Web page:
18 May Exposure To Alcohol In Early Pregnancy May Cause Lifelong Adult Brain Changes
Medical Research: What is the background for this study?
Dr. Kaminen-Ahola: The beginning of embryonic development is vulnerable to the effects of external influences and disruption of these processes can have
long-term effects on development. Our previous study demonstrated, for
the first time, that alcohol exposure in early pregnancy can cause
permanent changes to the epigenetic regulation, gene function and the
appearance of mouse offspring. We discovered increased
DNA-methylation, transcriptional silencing of an epigenetically
sensitive allele Agouti viable yellow (Avy) and darker coat colour in
the offspring. In this study we wanted to see whether alcohol consumed
in early pregnancy causes long-term changes to the epigenome and gene
expression in hippocampus.
According to previous studies the phenotype of offspring in this mouse
model is highly variable, but reminiscent of human FAS with growth
restriction, similar structural changes to corresponding areas of the
face and skull, and hyperactivity. In this study we wanted to
determine the impact of alcohol on the structures of the central
Medical Research: What are the main findings?
Dr. Kaminen-Ahola: We observed that early exposure to alcohol caused subtle changes in the epigenome and altered the function of several genes in the
hippocampi of adolescent mice. We also detected alcohol-induced
alterations in the brain structure of adult offspring.
Interestingly, we also found out that in addition to hippocampus,
alcohol caused similar changes to gene function in two different
tissues of the infant mouse, bone marrow and the olfactory epithelium
of the snout.
These results support our hypothesis that early gestational ethanol
exposure alters the epigenetic reprogramming of the embryo, which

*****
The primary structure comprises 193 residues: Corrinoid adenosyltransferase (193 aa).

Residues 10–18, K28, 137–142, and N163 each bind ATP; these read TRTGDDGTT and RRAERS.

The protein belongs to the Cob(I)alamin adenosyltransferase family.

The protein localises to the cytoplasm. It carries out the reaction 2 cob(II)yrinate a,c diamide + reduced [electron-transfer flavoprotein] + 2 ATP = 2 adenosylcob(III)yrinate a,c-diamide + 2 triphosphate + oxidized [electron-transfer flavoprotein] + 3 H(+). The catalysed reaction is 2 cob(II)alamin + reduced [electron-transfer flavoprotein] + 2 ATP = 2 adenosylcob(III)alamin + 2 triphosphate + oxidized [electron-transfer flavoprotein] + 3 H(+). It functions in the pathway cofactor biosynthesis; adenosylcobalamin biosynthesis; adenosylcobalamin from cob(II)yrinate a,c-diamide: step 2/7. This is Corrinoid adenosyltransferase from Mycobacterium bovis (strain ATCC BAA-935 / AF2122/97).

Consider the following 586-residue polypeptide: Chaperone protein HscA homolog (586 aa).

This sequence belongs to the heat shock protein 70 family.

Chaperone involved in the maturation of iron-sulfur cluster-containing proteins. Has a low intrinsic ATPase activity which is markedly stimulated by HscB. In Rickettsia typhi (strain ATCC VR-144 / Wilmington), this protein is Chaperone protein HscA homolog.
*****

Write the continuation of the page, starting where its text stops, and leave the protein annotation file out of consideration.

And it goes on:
leads to alterations in gene regulation and embryonic development, and
causes life-long changes in brain structure, function, and behaviour.
Medical Research: What should clinicians and patients take away from your report?
Dr. Kaminen-Ahola: Our results suggest that alcohol-induced changes in embryonic
development can occur in very early stage of pregnancy. Therefore it
would be good to decrease the alcohol consumption as soon as pregnancy
is planned. It is also important to remember, that this is a mouse,
not a human study. We cannot directly compare our findings in this
mouse model to human.
Medical Research: What recommendations do you have for future research as a result of this study?
Dr. Kaminen-Ahola: Next we will focus on the asymmetry of brain structures, especially
alcohol-induced alterations in hippocampus. In addition to the mouse
studies we are collecting human samples in a project called epiFASD.
We hope that in the future both mouse model and human samples will
help us understand the molecular mechanisms of gestational ethanol
MedicalResearch.com Interview with: Dr. Nina Kaminen-Ahola Ph.D. (2015). Exposure To Alcohol In Early Pregnancy May Cause Lifelong Adult Brain Changes